• Compared to conventional nylon sutures, different suturing materials such as polyglactin, have no symptoms of improvement.[46],[55]


The common denominator to all these measures has been a slight amelioration of early postoperative symptoms, never lasting longer than 3 days.

In our group, we have worked for years to ameliorate the bothersome postoperative symptoms of our pterygium surgery patients and, even though we have seen some early (up to 3 days) postoperative symptoms amelioration. However, this relief does not extend beyond 3 days, and our patients regularly complain of pain, foreign body sensation, epiphora and lid edema with the different therapies tried.

AM is avascular, antiangiogenic, does not express histocompatibility antigens, has antibacterial properties, and is a known source of Interleukins1 and 10 (IL-1, IL-10) and metalloproteinase Tissue Inhibitor 1, 2, and 4 among other factors, which makes it not only a mechanical but also a biochemical bandage.[56],[57],[58],[59],[60]

Keeping all that in mind, we decided to place the AM as a bandage over the surgical area, covering the corneal de-epithelialized area and the CLAG and its sutures. Looking forward to ameliorating their postoperative symptoms in two ways: Mechanically by avoiding the eyelid friction over the surgical area, and biochemically by taking advantage of the biochemical properties of the AM to have a quieter and less inflamed ocular surface overall; suturing the AM in place did not take more than a few minutes of extra surgical time.

We opted to leave it on for only 4 days because those are the most uncomfortable days, because its aspect is cosmetically unpleasant and because we wanted to remove it before it began to disintegrate. Leaving it on for 4 days proved to be very effective, providing almost complete relief of the described general symptoms and foreign body sensation never seen before in our hands with all the other techniques tried, clearly reaching a statistically significant relevance between groups in the questionnaires filled at not only 4 days but also 8 and 12 postoperative days [Table 1].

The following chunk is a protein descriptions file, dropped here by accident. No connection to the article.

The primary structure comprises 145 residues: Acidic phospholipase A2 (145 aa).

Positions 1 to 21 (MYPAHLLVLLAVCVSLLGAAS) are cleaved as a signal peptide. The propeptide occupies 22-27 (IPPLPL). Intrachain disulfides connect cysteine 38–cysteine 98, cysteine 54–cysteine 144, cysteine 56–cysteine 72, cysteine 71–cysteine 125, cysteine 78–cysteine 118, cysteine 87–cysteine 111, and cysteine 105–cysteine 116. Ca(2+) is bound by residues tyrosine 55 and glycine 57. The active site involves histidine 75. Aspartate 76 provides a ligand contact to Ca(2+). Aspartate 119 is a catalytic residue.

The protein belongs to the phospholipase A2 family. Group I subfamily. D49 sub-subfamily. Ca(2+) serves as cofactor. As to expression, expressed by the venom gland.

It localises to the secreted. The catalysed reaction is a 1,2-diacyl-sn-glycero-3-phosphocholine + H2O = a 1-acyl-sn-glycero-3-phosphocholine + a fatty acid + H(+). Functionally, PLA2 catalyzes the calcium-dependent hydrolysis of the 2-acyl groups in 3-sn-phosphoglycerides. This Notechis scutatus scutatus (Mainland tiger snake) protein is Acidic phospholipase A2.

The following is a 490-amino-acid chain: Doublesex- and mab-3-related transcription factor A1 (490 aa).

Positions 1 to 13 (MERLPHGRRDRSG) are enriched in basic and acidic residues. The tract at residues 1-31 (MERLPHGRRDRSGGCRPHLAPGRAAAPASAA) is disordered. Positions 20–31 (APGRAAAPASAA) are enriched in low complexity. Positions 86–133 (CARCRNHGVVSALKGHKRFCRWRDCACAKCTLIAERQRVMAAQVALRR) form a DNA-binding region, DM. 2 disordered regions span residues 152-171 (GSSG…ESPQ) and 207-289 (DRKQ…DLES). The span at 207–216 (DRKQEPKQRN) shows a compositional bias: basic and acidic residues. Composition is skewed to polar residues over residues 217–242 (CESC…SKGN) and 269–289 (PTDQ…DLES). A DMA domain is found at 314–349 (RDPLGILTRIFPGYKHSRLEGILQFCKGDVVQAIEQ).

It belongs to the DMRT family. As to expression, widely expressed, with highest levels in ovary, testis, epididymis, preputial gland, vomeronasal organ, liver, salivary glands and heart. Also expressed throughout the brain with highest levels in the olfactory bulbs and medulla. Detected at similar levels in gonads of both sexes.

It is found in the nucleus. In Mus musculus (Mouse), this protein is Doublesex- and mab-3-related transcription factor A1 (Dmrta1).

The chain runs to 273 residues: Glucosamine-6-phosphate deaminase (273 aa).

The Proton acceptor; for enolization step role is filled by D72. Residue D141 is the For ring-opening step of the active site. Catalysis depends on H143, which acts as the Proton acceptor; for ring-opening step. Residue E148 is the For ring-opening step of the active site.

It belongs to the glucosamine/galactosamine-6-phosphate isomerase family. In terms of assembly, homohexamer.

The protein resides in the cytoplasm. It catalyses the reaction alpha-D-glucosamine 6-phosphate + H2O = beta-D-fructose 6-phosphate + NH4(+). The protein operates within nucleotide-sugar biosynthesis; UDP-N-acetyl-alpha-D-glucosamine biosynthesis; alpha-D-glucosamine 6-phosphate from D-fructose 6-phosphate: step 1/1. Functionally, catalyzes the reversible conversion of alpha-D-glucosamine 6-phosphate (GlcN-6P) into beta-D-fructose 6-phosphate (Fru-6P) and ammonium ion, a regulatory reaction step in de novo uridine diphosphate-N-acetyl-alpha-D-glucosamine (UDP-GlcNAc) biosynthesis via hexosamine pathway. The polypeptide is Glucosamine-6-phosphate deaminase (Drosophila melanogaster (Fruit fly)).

Despite being removed on the fourth postoperative day, Group A eyes were quieter, and CLAG's with less edema than Group B patients, a difference that persisted until the 12th postoperative day when graft sutures were removed in both groups.

AM effects persisted after its removal as if the lesser inflammation obtained during the first 4 days helped to have a remaining postoperative period more accessible for these eyes.

Glycerin preserved AM is cheap and widely available in our country, its cost is considerably lower than the tissue adhesive, which is considerably expensive for the general public in our country; furthermore, the AM is provided by the public health system, while the tissue adhesive is not, so patients must pay for it. Moreover, in Colombia, we do not have access to AM in contact lens nor cryopreserved as other countries do, so we cannot comment on these variations.

We did not have any immediate complications regarding CLAG displacement or retraction under the AM or even the AM itself being dislodged, although the latter could certainly happen if one of its suture knots is broken; we do not expect this technique to modify our recurrence rate, but only time will tell.

A limitation of this study is that this technique was not directly compared to other discomfort amelioration methods, but our past published experience[37] has shown some different pain scores using the same visual pain grading system.

In our hands, AM was an effective coadjutant for ameliorating uncomfortable symptoms and foreign body sensation after pterygium surgery. We were pleasantly surprised by the overall well-being of these patients, independent of their personality, as each patient served as its own control, and we contemplate that AM may be considered as a routine adjuvant for pterygium surgery.

Financial support and sponsorship

Nil.

Conflicts of interest

There are no conflicts of interest.